Peak 8,654ft P300

Tue, Oct 6, 2020

With: Tom Becht

Story Photos / Slideshow Maps: 1 2 GPX Profile

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When Tom asked me the night before what I had in mind, I expected to describe an outing that he would have little interest in, requiring significant modifications to gain his acceptance. Unnamed Peak 8,654ft was an obscure summit on the northeast side of the Crytal Range. Over various outings, including one as recently as June, I had climbed all the principal summits in the range save this one. My idea was a 20mi outing to reach it, mostly on trails I had not used before. It seemed a long way to go for one measly summit. To my surprise, it was perfectly satisfactory to Tom. He commented something to the effect that he like to "put in long trail miles" from time to time, and after the previous two days of plentiful, perhaps excessive cross-country travel, he was happy to spend the day cruising trail. On the plus side, it would be the most scenic area we would visit on the trip with the highest elevation, more reminiscent of a High Sierra visit than a more mundane Northern Sierra one.

The Wrights Lake Recreation Area where we started was gated and closed for season, though residents and hikers could still access the area. We parked in the large lot outside the first gate near the campground and started from there around 7:15a. We hiked about half a mile up the road to the Rockbound TH. We would spent the next two hours and change hiking the trail to Rockbound Pass, past Beauty Lake, several trail junctions, the Desolation Wilderness boundary, and through the Maud Lake drainage. The latter is a picturesque valley southeast of Rockbound Pass, well worth a visit. The pass is the lowest route across the crest of the Crystal Range at 8,650ft. We paused here for a short break before continuing over the northeast side.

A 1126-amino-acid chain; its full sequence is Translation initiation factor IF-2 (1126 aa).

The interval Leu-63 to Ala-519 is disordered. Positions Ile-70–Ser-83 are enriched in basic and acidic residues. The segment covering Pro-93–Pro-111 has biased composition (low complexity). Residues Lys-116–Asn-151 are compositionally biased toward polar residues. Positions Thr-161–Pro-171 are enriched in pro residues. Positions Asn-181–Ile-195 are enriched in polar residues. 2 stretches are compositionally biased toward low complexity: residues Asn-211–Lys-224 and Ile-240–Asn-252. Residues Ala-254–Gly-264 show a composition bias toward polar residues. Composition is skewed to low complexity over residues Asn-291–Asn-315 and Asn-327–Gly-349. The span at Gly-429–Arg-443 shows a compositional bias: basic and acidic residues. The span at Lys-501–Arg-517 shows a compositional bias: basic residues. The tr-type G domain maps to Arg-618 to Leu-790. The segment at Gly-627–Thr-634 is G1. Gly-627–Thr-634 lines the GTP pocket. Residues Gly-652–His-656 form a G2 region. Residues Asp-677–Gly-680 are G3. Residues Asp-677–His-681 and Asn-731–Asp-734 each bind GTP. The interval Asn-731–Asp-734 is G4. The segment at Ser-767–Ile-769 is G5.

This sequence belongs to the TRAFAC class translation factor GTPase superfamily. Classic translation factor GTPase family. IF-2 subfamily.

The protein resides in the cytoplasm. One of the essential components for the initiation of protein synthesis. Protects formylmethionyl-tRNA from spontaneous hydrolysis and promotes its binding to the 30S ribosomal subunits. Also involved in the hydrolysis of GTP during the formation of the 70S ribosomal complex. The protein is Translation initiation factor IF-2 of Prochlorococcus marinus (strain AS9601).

We dropped about 200ft to a trail junction in half a mile, passing Lake Doris in the process. We turned north to follow a trail that traverses the northeast side of the range past a small unnamed lake and the larger Lake Lois. Not far north of Lake Lois, there is another trail junction (with the Red Peak Stock Trail we would use on the way back) and a first view of Peak 8,654ft to the north across Lake Schmidell. The trail then drops about 500ft to a trail junction just above Lake Schmidell. One option would be to take the left fork up to the NE shoulder of Red Peak and then follow the connecting ridgeline to our peak. We took what was probably the easier route that follows a trail around the east side of the lake and then cross-country up the SE Face of Peak 8,654ft. This turned out to be an enjoyable climb with easy but solid scrambling all the way to the summit, no loose talus or sand to deal with.